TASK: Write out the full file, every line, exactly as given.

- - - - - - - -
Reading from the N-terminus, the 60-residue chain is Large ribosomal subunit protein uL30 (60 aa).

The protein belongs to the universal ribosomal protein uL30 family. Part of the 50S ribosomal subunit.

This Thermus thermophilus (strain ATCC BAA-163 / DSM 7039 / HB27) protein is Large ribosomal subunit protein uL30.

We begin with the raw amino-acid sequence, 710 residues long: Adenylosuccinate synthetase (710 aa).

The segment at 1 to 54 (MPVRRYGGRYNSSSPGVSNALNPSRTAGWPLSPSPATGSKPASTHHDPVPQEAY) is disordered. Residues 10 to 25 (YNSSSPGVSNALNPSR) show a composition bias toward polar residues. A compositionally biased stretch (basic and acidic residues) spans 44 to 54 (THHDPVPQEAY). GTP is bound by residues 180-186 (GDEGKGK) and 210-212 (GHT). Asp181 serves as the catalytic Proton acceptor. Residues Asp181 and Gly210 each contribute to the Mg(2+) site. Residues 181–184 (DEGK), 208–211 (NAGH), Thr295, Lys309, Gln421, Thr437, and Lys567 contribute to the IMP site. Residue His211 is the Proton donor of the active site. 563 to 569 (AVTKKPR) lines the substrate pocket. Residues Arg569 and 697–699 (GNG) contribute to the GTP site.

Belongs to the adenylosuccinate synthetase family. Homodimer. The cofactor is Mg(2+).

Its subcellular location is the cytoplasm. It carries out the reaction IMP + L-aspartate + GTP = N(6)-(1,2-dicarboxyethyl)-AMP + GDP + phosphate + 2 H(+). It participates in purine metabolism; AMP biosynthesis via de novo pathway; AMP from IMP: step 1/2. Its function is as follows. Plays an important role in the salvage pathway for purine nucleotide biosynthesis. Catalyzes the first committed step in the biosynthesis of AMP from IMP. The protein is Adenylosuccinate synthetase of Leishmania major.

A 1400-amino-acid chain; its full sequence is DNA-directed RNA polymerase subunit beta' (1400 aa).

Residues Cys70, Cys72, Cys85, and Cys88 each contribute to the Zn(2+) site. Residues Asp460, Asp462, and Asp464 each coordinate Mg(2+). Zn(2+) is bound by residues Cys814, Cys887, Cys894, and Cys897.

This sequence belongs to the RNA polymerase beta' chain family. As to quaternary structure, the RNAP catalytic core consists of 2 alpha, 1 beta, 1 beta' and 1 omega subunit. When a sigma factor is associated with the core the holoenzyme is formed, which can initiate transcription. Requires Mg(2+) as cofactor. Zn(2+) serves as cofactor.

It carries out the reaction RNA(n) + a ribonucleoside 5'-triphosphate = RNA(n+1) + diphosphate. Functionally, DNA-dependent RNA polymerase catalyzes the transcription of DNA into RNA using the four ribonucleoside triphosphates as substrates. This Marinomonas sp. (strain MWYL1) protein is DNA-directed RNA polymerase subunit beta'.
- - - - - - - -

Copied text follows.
Reading from the N-terminus, the 60-residue chain is Large ribosomal subunit protein uL30 (60 aa).

The protein belongs to the universal ribosomal protein uL30 family. Part of the 50S ribosomal subunit.

This Thermus thermophilus (strain ATCC BAA-163 / DSM 7039 / HB27) protein is Large ribosomal subunit protein uL30.

We begin with the raw amino-acid sequence, 710 residues long: Adenylosuccinate synthetase (710 aa).

The segment at 1 to 54 (MPVRRYGGRYNSSSPGVSNALNPSRTAGWPLSPSPATGSKPASTHHDPVPQEAY) is disordered. Residues 10 to 25 (YNSSSPGVSNALNPSR) show a composition bias toward polar residues. A compositionally biased stretch (basic and acidic residues) spans 44 to 54 (THHDPVPQEAY). GTP is bound by residues 180-186 (GDEGKGK) and 210-212 (GHT). Asp181 serves as the catalytic Proton acceptor. Residues Asp181 and Gly210 each contribute to the Mg(2+) site. Residues 181–184 (DEGK), 208–211 (NAGH), Thr295, Lys309, Gln421, Thr437, and Lys567 contribute to the IMP site. Residue His211 is the Proton donor of the active site. 563 to 569 (AVTKKPR) lines the substrate pocket. Residues Arg569 and 697–699 (GNG) contribute to the GTP site.

Belongs to the adenylosuccinate synthetase family. Homodimer. The cofactor is Mg(2+).

Its subcellular location is the cytoplasm. It carries out the reaction IMP + L-aspartate + GTP = N(6)-(1,2-dicarboxyethyl)-AMP + GDP + phosphate + 2 H(+). It participates in purine metabolism; AMP biosynthesis via de novo pathway; AMP from IMP: step 1/2. Its function is as follows. Plays an important role in the salvage pathway for purine nucleotide biosynthesis. Catalyzes the first committed step in the biosynthesis of AMP from IMP. The protein is Adenylosuccinate synthetase of Leishmania major.

A 1400-amino-acid chain; its full sequence is DNA-directed RNA polymerase subunit beta' (1400 aa).

Residues Cys70, Cys72, Cys85, and Cys88 each contribute to the Zn(2+) site. Residues Asp460, Asp462, and Asp464 each coordinate Mg(2+). Zn(2+) is bound by residues Cys814, Cys887, Cys894, and Cys897.

This sequence belongs to the RNA polymerase beta' chain family. As to quaternary structure, the RNAP catalytic core consists of 2 alpha, 1 beta, 1 beta' and 1 omega subunit. When a sigma factor is associated with the core the holoenzyme is formed, which can initiate transcription. Requires Mg(2+) as cofactor. Zn(2+) serves as cofactor.

It carries out the reaction RNA(n) + a ribonucleoside 5'-triphosphate = RNA(n+1) + diphosphate. Functionally, DNA-dependent RNA polymerase catalyzes the transcription of DNA into RNA using the four ribonucleoside triphosphates as substrates. This Marinomonas sp. (strain MWYL1) protein is DNA-directed RNA polymerase subunit beta'.